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Wednesday, August 17, 2022
NEW DELHI, Aug 22 1997 (IPS) - For the first time, women students here, in one of India’s most prestigious universities, are confronting and contesting sexual harassment on the campus, and forcing the authorities to take action.
The issue was brought centre stage by a small group of students of Delhi University with the publication of a report which uncovers the pervasiveness of one aspect of sexual harassment — street violence on the campus, the everyday harassment that women experience.
In the well publicised report, women students reported encountering men who exposed their genitals, grabbed or hit out at women, or propositioned them as they walked back to their hostels from university libraries.
They said men in cars or scooters even try and run them off the road, often injuring them. In 1994, a resident of the Post- Graduate Women’s Hostel, was killed by a speeding car in the heart of the university campus. Witnesses to the incident said that some men in the car had been attempting to molest the victim, Shriya Misra, trying to harass her from the anonymous safety of their car.
Members of the Gender Study Group who produced the report ‘Sexual Harassment in Delhi University’ were among the huge group which organised protests and rallies against the incident. Soon after, they began designing and conducting a survey on the issues intrinsic to sexual harassment.
They interviewed students, teachers, even members of the university proctor’s office and the police regarding sexual harassment and its direct connection to street safety.
Many aspects of the report, published last December, have stunned the university community, for instance, the attitudes of students toward each other. One of the male students interviewed by the Gender Study Group, believed that “staring, leching, whistling or singing suggestive songs” were harmless.
While another said, “Sometimes eve teasing can be acceptable to a girl. It may give her fun.”
It was this version of “fun” that the report sought to address. What emerged was a searing document on the pervasive nature of harassment and the failure of university authorities to deal with a problem that consistently traumatises roughly half the student population.
Women students were recorded as saying that they experienced harassment “almost as often as I step out on the street …” or “as often as I go out, incidents occur which have made this behaviour part of my life.”
By contrast, men students felt free to walk on the campus roads at any time of the day — or night — whereas all the women students, bar none, felt unsafe, especially after dark.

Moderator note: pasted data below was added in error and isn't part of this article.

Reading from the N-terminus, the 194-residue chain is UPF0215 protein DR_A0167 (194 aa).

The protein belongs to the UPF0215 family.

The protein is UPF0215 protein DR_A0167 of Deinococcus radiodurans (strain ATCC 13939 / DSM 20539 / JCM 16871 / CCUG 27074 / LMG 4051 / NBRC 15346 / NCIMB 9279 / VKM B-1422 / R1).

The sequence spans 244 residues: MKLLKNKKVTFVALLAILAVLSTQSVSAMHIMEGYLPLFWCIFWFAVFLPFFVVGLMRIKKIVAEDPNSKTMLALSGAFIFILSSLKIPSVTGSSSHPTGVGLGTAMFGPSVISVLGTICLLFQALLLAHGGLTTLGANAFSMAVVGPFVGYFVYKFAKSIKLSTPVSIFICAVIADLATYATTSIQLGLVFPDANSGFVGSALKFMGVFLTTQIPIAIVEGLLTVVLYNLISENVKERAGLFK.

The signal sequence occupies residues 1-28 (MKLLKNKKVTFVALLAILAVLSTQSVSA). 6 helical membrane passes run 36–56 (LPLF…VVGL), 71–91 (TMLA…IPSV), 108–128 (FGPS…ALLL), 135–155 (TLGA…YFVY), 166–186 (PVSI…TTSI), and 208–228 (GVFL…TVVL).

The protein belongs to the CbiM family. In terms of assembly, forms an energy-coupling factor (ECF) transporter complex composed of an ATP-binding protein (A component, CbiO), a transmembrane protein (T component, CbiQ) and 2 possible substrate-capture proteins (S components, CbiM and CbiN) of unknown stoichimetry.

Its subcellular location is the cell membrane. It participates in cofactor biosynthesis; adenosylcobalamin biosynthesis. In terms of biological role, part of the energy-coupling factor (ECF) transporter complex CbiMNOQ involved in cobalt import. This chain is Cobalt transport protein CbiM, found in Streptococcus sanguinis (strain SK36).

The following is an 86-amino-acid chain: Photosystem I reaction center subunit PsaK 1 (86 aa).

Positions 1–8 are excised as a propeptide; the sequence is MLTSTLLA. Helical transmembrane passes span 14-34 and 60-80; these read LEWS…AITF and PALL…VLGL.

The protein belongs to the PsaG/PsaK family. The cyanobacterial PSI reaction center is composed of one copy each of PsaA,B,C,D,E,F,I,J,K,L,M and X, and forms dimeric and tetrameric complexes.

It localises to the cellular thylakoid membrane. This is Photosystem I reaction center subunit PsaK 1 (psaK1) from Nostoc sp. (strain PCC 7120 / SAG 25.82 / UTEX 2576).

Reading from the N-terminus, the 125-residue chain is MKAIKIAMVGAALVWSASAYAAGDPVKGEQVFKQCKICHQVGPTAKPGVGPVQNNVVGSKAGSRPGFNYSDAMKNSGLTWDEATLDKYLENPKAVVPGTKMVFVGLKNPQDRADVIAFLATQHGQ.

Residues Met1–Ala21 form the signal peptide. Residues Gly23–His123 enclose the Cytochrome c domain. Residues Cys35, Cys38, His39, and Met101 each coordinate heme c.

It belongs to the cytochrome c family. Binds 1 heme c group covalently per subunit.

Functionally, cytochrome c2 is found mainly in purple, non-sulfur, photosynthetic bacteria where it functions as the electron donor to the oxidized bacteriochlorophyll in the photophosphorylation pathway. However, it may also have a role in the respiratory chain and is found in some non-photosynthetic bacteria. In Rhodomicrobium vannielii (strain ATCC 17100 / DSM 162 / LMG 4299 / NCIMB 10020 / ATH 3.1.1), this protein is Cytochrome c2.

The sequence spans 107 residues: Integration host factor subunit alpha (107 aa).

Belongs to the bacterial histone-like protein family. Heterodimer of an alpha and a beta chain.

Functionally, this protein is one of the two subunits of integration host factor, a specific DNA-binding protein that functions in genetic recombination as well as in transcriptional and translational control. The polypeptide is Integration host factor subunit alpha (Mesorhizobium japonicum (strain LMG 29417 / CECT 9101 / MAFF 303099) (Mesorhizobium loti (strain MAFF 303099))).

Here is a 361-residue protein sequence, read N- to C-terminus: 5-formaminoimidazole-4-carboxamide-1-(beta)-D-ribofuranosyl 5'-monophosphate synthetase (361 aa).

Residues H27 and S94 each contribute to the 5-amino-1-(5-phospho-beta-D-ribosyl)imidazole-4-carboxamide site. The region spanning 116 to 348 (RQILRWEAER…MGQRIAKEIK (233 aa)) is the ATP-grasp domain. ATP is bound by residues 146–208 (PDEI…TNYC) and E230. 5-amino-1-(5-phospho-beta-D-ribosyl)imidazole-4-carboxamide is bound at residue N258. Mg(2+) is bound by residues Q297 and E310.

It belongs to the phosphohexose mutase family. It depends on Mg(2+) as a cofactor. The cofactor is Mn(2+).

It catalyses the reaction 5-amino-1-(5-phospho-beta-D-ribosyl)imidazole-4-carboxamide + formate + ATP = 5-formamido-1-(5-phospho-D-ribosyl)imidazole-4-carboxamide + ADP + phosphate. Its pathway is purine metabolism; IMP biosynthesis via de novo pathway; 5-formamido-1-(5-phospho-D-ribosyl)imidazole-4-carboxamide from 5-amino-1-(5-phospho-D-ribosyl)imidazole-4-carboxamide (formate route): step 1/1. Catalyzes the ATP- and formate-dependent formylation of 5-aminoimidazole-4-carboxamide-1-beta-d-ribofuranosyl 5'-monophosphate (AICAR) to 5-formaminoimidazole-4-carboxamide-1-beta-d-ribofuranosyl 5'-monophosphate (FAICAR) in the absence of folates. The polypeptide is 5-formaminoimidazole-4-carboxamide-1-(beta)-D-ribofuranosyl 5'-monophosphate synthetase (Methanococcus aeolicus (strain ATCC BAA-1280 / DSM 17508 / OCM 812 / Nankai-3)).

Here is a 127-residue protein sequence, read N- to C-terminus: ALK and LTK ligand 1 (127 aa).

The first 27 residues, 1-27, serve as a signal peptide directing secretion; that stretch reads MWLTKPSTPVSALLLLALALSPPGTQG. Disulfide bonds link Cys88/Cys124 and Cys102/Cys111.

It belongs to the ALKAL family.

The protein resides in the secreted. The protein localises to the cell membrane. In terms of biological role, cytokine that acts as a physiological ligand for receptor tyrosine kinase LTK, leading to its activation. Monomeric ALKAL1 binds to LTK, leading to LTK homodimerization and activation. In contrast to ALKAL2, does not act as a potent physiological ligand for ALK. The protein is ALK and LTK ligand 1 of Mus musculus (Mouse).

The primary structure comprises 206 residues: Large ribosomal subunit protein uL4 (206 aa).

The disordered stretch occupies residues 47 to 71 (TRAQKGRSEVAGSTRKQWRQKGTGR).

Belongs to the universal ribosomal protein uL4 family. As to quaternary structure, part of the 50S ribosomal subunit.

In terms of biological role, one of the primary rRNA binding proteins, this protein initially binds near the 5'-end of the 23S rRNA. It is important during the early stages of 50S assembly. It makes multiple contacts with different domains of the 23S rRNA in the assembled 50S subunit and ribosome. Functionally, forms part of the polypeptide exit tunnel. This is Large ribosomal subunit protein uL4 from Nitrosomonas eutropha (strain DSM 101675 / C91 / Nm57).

That these incidents happened on the campus, which was popularly constructed as a “permissive” space, where young men and women “lived” together, and where women were seen as easy, and “willing” targets for a little bit of “fun”, was a factor for the university administration’s ignoring the problem — in fact they did not even recognise the problem existed.
But following the widespread publicity — the release of the report was covered on TV, written about in national dailies and quoted in Parliament — the university authorities immediately took action, though unfortunately limited. They worked with the police to set up road checks and a joint control room where complaints could be filed. More practically, street lighting began to appear making the formerly dark and dangerous roads safer.
It was by no means easy for the student group to induce the university authorities to wake up and take notice of what was happening right under their noses. Over the years, they had made no move to formulate a policy to deal with sexual harassment.
Members said they undertook the survey to demonstrate and expose the extent of the problem. While they focussed on street harassment and worked as a pressure group on the university authorities to make campus streets safe, the other intention of the survey was to try and create a dialogue among the students themselves.
They wanted, and succeeded, in breaking through the commonly held view that harassment is an individual, personal problem. And in the course of conducting the survey through questionnaires, interviews, discussions and workshops, they built up a sense of community among the students about the need to confront and challenge sexual harassment.
By fighting the authorities and the perpetrators
simultaneously, seemingly on a single issue, they made visible the more wide ranging problem of the invasive nature of sexual harassment.
Until very recently the term “sexual harassment” was virtually unknown in India. The term used here, by the media and the public, was — and still is — “eve-teasing”, a flippant term that disguised the trauma of harassment. In popular perception, “eve-teasing” was essentially light hearted, the implicit assumption being that women, as Eve, were, and are, temptresses who invited male attention and had “fun” doing so.
The impact of the incidents on molestation and harassment was the climate of fear that they generated in the minds of the women of the university. Perhaps the most tragic fallout was that many women felt a deep sense of shame after each incident of molestation.
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